IN THE DRAWINGS

For a fuller understanding of the nature and advantages of the present invention, reference is be made to the following detailed description of preferred embodiments and in connection with the accompanying drawings, in which:

FIG. 1 illustrates a schematic view of an exemplary power converter with voltage sensing feedback loop according to the prior art;

FIG. 2 is a graphical plot representing an open loop frequency response of the exemplary power converter according to the prior art;

FIG. 3 is a graphical plot representing a closed loop frequency response of the exemplary power converter according to the prior art;

FIG. 4 graphically plots the device output impedance with parasitic inductance at load according to the prior art;

FIG. 5 illustrates a schematic view of an exemplary power converter with voltage sensing feedback loop and linear control element;

FIG. 6 illustrates an schematic view of an exemplary power converter with voltage sensing feedback loop and linear control element according to an embodiment;

FIG. 7 is a graphical juxtaposition of the impedance contributions of an exemplary power converter and linear control element in frequency space;

FIG. 8 is a graphical superposition of an exemplary power converter and linear control element in frequency space;

FIG. 9 illustrates an schematic view of an exemplary linear control circuit according to an embodiment;

FIG. 10 is a graphical depiction of the exemplary linear control circuit's output current as a function of delta voltage sensed; and

FIG. 11 is a graphical plot representing the frequency response of the exemplary linear control circuit.

DETAILED DESCRIPTION

As mentioned above, the present invention relates to switched inductive converters that control the output voltage using a parallel linear voltage regulator and a feedback loop. One or more embodiments or implementations are hereinafter described in conjunction with the drawings, where like reference numerals are used to refer to like elements throughout, and where the various features are not necessarily drawn to scale.

The present application discloses a novel DC-DC power converter that can be integrated onto the same chip as a linear voltage regulator, according to some embodiments. The system regulates the power supply, despite the parasitic inductance formed between the power converter and the load, using a parallel linear regulator and power delivery channel. As stated, the linear regulator may be on the same integrated circuit (IC) as the buck converter, but the output of the linear regulator is preferably not connected to the output of the buck converter on the buck converter chip.

FIG. 5 illustrates a schematic view of an exemplary power conversion system 50 with voltage sensing feedback loop 530 and linear control element 585, according to an embodiment. Buck converter chip 510 comprises feedback controller 520, CMOS PWM signal generator 575 (comprised of a CMOS device), series inductor 540, shunt capacitor 550, feedback loop 530 and linear control element 585. As discussed above, series inductor 540 and shunt capacitor 550 form a low pass filter 555 assuming a resistive load thereto. A switched inductor power converter 505 is formed by the feedback controller 520, CMOS PWM signal generator 575, and the low pass filter (series inductor 540 and shunt capacitor 550).

CMOS PWM signal generator 575 comprises PMOS 570 and NMOS 580 transistors to produce a periodic rectangular wave with a predetermined frequency as previously described. Feedback controller 520 compensates for high current loads 590 and variations in input power (Vs) by monitoring output voltage (Vo) proximal to the load 590 via voltage sensing loop 530. The feedback controller 520 calculates a voltage error, which is the difference between the actual output voltage Vo and a target output voltage. The target output voltage can be set manually or pre-programmed based on the specifications of the load 590. If there is a positive voltage error (i.e., the actual output voltage Vo is greater than the target output voltage), the feedback controller 520 responds by decreasing the duty cycle of the PWM signal generated by CMOS PWM signal generator 575. If there is a negative voltage error (i.e., the actual output voltage Vo is less than the target output voltage), the feedback controller 520 responds by increasing the duty cycle of the PWM signal generated by CMOS PWM signal generator 575. The switched inductor power converter 505 is configured to respond to low frequency variations in voltage error (e.g., less than the LC resonance frequency of the output low pass filter). Frequencies higher than the LC resonance frequency cannot pass through the series inductor 540.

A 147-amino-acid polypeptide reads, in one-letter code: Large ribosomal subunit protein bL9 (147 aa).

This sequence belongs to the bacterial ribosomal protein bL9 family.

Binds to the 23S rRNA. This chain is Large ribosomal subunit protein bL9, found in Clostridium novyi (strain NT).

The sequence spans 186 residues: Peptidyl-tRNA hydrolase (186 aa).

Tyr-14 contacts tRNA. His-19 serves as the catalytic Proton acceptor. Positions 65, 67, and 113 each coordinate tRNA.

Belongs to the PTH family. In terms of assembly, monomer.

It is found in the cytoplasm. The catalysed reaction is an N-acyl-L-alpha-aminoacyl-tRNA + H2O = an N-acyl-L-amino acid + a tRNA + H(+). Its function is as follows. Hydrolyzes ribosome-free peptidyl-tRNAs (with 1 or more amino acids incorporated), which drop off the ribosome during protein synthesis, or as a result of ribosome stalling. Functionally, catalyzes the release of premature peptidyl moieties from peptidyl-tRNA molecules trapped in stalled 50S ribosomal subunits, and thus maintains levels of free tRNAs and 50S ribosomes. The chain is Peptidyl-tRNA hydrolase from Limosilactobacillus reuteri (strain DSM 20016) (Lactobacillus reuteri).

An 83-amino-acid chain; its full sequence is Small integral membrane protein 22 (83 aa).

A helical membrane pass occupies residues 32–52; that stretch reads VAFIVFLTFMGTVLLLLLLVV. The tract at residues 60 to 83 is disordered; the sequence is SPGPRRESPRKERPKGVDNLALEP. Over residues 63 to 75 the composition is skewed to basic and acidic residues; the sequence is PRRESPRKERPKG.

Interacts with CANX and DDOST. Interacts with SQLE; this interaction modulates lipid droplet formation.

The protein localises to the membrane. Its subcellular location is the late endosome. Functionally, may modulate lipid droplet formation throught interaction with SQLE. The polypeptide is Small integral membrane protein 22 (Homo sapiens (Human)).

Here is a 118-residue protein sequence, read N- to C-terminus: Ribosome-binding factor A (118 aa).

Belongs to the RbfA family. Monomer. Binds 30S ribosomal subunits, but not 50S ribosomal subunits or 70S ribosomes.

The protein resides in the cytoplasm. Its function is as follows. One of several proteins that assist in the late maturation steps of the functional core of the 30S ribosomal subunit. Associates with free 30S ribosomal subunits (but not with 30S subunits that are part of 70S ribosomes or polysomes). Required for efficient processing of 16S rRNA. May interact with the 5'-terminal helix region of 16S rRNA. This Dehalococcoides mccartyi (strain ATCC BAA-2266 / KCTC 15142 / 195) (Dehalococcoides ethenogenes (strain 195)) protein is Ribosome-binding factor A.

Thus, the feedback controller 520 modulates the duty cycle of the PWM signal to create a constant (or substantially constant) actual output voltage Vo. In some embodiments, the feedback controller 520 modulates the duty cycle of the PWM signal using a PID (proportional-integral-differential), PI, or PD controller. The output of the low pass filter also remains relatively constant which is the average value of the switching signal which is equal to the voltage of the input power supply (Vs) multiplied by the duty cycle of the PWM signal.

PWM signal drives current though series inductor 540 at the bridge voltage (Vb). The second terminal 545 of series inductor 540 is wired to output power to delivery line 555 and shunt capacitor 550 in parallel. The fundamental frequency of the PWM signal is configured to be higher than the LC resonance of the output low pass filter, which is determined by series inductor 540 and shunt capacitor 550.

Series resistance in the series inductor 540, shunt capacitor 550 and switches 570, 580 of the CMOS PWM signal generator 575 all result in loss. Similarly, a parasitic inductance 560 occurs along the delivery line 555 (e.g., circuit trace elements) from the buck converter chip 510 output 515 to the load 590 which also detrimentally affects the functionality of the power conversion system 50.